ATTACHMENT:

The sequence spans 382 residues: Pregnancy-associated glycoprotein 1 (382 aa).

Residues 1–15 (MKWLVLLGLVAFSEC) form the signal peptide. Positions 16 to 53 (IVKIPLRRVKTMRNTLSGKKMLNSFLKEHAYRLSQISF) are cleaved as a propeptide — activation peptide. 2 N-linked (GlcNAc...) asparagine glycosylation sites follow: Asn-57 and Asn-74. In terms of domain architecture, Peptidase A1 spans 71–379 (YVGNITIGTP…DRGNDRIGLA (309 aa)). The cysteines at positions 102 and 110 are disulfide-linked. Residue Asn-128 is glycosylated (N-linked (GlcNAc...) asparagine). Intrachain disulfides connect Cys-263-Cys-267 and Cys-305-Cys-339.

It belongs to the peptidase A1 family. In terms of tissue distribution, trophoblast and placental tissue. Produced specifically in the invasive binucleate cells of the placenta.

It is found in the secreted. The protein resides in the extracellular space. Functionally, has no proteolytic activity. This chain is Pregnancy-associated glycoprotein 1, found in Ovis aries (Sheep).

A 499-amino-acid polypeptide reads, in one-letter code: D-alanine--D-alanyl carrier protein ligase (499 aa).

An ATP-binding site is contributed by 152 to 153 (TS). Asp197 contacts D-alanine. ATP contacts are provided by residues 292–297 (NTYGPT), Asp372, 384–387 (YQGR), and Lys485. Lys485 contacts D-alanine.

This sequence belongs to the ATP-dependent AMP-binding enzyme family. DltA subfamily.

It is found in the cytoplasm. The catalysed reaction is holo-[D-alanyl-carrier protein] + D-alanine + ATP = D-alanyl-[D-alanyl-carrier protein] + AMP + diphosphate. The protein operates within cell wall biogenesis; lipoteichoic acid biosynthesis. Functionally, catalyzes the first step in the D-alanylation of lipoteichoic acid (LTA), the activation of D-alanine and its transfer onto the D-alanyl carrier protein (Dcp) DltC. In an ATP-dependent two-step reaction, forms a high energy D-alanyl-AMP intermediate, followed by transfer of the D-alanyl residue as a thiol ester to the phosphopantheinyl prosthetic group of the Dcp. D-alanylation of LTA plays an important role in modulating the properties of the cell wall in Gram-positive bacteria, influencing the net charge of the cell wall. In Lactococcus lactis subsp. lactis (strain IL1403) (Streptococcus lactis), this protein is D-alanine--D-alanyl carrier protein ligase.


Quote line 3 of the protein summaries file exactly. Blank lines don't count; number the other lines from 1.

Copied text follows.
It belongs to the peptidase A1 family. In terms of tissue distribution, trophoblast and placental tissue. Produced specifically in the invasive binucleate cells of the placenta.